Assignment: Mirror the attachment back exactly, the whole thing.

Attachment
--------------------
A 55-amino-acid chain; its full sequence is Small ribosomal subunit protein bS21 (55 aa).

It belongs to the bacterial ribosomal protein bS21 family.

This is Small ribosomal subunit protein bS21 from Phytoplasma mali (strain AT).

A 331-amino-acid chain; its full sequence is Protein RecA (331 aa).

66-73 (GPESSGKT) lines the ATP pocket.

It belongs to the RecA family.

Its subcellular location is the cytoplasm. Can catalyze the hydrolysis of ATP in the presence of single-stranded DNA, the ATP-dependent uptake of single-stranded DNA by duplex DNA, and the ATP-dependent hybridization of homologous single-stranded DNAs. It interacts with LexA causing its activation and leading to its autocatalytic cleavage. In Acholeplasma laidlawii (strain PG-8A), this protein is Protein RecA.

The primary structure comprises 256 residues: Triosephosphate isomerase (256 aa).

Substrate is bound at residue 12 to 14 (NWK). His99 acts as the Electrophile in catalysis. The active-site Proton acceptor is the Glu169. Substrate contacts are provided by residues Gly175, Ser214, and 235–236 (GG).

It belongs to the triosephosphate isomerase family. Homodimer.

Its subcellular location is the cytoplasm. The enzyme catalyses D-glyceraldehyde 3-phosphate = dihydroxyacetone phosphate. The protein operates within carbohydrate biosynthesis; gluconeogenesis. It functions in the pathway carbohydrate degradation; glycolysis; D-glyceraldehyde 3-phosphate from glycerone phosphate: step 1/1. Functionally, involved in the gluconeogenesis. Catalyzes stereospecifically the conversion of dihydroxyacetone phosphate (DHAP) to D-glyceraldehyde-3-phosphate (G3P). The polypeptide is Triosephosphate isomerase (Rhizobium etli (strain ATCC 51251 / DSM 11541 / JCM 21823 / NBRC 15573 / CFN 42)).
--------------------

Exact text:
A 55-amino-acid chain; its full sequence is Small ribosomal subunit protein bS21 (55 aa).

It belongs to the bacterial ribosomal protein bS21 family.

This is Small ribosomal subunit protein bS21 from Phytoplasma mali (strain AT).

A 331-amino-acid chain; its full sequence is Protein RecA (331 aa).

66-73 (GPESSGKT) lines the ATP pocket.

It belongs to the RecA family.

Its subcellular location is the cytoplasm. Can catalyze the hydrolysis of ATP in the presence of single-stranded DNA, the ATP-dependent uptake of single-stranded DNA by duplex DNA, and the ATP-dependent hybridization of homologous single-stranded DNAs. It interacts with LexA causing its activation and leading to its autocatalytic cleavage. In Acholeplasma laidlawii (strain PG-8A), this protein is Protein RecA.

The primary structure comprises 256 residues: Triosephosphate isomerase (256 aa).

Substrate is bound at residue 12 to 14 (NWK). His99 acts as the Electrophile in catalysis. The active-site Proton acceptor is the Glu169. Substrate contacts are provided by residues Gly175, Ser214, and 235–236 (GG).

It belongs to the triosephosphate isomerase family. Homodimer.

Its subcellular location is the cytoplasm. The enzyme catalyses D-glyceraldehyde 3-phosphate = dihydroxyacetone phosphate. The protein operates within carbohydrate biosynthesis; gluconeogenesis. It functions in the pathway carbohydrate degradation; glycolysis; D-glyceraldehyde 3-phosphate from glycerone phosphate: step 1/1. Functionally, involved in the gluconeogenesis. Catalyzes stereospecifically the conversion of dihydroxyacetone phosphate (DHAP) to D-glyceraldehyde-3-phosphate (G3P). The polypeptide is Triosephosphate isomerase (Rhizobium etli (strain ATCC 51251 / DSM 11541 / JCM 21823 / NBRC 15573 / CFN 42)).